Wednesday July 3, 2002 Homily by Fr. Robert Altier Thirteenth Week in Ordinary Time
Reading (Ephesians 2:19-22) Gospel (St. John 20:24-29)
As we celebrate this feast of Saint Thomas the Apostle, we need to think about the words of Saint Paul when he says, "You are members of the household of God, built upon the foundation of the apostles and the prophets." Now, here we have an apostle who is denying the Resurrection of the Lord: "I will not believe it. Until I can put my finger in the nail marks and put my hand in His side, I'm not going to believe it." It is not that we are built upon his doubt, but it is the act of faith when he was able to look at Our Lord and say, "My Lord and my God." When we look at the other apostles we are going to see their weaknesses very clearly as well. Then all we need to do is look back at ourselves and realize that we are no different.
But how much Thomas has done for probably millions and millions of people over the centuries who have read this story and have been able, then, to look at Our Lord in the Eucharist and to struggle with their doubts of whether He is really there. "It only looks like a piece of bread. Unless I see something, I'm not going to believe. Unless I can feel something inside when I receive Holy Communion, I'm not going to believe." And as they struggle with it and Our Lord gives to them the grace, not to see, not to feel, but to believe because it is based on His Word, they can look at the Blessed Sacrament and say, 'My Lord and my God,' just as Thomas did.
Then we realize we truly are built upon the foundation of the apostles and the prophets. We are no different than they are. How many people will be able to look at Peter walking on the waves and sinking and say, "I'm just like that"? How many people can look at what Saint Paul did and say, "I'm just like that"? How many can look at Simon the Zealot, who wanted to charge off and do all these extraordinary things and take the world by force, and say, "We're just like that"? We are just like all the apostles. We are weak human beings like James and John, who want to call fire down from the sky and destroy the people when it does not go our way. And we are all like Thomas at one time or another - or, for many of us, time after time after time - we doubt and we struggle with the faith. Yet we can look at him and we can have great hope because Thomas, after this event, was willing to go out to the furthest corners of the known world at that point and brought himself to India to preach the Gospel of Jesus Christ. He was willing to die a martyr for the faith in the Person and the Resurrection that he had doubted and even denied.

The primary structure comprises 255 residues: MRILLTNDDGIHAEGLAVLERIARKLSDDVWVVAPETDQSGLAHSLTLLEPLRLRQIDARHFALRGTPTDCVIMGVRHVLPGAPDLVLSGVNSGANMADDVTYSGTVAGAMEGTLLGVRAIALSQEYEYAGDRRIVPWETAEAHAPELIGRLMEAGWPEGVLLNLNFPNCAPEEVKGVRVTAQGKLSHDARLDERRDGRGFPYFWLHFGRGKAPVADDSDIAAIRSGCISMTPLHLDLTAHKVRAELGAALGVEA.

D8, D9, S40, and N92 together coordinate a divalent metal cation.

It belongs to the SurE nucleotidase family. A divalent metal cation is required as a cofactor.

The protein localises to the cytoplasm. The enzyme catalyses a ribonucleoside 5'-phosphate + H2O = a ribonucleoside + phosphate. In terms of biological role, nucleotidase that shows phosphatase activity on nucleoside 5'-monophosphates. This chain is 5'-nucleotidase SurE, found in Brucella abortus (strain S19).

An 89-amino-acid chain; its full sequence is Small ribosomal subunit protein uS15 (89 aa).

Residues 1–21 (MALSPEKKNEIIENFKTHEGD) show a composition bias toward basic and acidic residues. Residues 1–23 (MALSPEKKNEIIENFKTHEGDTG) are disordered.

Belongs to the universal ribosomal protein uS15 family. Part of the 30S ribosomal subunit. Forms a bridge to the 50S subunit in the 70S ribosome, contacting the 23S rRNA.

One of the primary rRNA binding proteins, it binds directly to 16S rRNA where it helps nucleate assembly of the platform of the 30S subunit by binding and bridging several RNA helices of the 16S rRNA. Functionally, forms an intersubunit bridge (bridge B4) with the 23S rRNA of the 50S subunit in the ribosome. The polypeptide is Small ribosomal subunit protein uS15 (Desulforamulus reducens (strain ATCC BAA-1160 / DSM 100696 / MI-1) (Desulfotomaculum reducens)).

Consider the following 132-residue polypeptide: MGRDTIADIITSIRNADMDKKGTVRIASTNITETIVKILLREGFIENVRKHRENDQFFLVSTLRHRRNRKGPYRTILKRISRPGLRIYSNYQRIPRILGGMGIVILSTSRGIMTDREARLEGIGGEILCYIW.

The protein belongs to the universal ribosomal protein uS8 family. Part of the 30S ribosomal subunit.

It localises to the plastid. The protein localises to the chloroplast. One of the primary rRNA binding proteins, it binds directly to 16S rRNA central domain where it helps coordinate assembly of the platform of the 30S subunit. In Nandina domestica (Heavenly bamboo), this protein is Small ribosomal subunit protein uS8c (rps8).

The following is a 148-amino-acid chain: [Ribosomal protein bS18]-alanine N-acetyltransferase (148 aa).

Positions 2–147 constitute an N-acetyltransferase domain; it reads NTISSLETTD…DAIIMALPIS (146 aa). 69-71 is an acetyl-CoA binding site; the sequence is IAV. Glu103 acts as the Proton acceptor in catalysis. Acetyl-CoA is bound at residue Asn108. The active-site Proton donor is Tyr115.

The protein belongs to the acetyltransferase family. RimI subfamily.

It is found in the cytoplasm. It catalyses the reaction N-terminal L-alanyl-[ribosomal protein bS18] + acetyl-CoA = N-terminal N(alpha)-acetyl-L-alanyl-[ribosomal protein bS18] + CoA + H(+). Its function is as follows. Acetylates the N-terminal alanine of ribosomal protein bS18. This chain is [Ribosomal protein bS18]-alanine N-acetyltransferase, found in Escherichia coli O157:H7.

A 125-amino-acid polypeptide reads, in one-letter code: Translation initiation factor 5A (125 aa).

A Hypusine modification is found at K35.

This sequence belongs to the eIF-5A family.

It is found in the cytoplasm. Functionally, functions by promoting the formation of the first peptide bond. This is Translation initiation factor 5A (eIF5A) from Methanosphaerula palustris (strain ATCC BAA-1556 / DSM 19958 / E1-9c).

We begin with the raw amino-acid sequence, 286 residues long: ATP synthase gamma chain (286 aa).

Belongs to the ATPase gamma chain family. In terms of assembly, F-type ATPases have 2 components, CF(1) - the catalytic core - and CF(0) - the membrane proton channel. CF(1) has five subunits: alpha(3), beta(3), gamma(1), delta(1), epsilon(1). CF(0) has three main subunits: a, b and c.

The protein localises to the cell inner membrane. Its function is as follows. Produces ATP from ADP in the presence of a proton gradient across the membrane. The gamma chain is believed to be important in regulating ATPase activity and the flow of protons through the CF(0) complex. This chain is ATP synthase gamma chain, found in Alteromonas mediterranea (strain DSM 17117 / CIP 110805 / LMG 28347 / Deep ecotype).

So too, for ourselves, when we look at our own struggles and our own weaknesses, and as we can work with those and pray our way through it and trust in the grace of the Lord, we too are going to be able to use those very things that were the stumbling blocks in our lives, the very things that were the greatest weaknesses for us. Those will become the very things that will propel us into great sanctity. They will become the very things that we will be able to preach to all the world. So here we have Thomas, who denied the Resurrection, and went out and preached the Resurrection to countless people and brought about their conversion to the Lord on the very point that he had doubted. And so it will be for each one of us: The very things that were often the biggest struggle for us, they become the very means of the greatest conversion within our lives. When we can finally accept that, it becomes the very point that is the stronghold for us.
If there are any struggles, if there are any doubts in our mind, if there are any difficulties as you think about all the teachings of the Church, the thing is not to get worried, but to pray and to trust and to look at Thomas and to ask for his prayers so that like him you will be able to believe, not because you have seen but because it is the teaching of Jesus Christ. Our Lord says, "Blessed are those who have not seen and have believed." That is what faith is all about, not seeing, not being able to experience anything extraordinary, but rather, accepting blindly in the darkness and to be able to say "yes" even without seeing. The Lord pronounces those people blessed.
In the midst of our doubts, we must trust that God will use those doubts to bring about great good. For our part, it is to continue to pray, to continue to trust, and just wait, because when the Lord's grace descends upon us we are going to be filled with a faith that is going to be firm and solid, truly built on bedrock, on the rock which is Peter, the rock of the apostles and the prophets, with Christ Jesus Himself as the cornerstone and the capstone. We become members of that living temple of the Lord, members of the very household of God, only when we have that faith - not a superficial faith but a deep and profound faith - to say absolutely and unswervingly "yes" to Jesus Christ, even to the point of death.
* This text was transcribed from the audio recording of a homily by Father Robert Altier with minimal editing.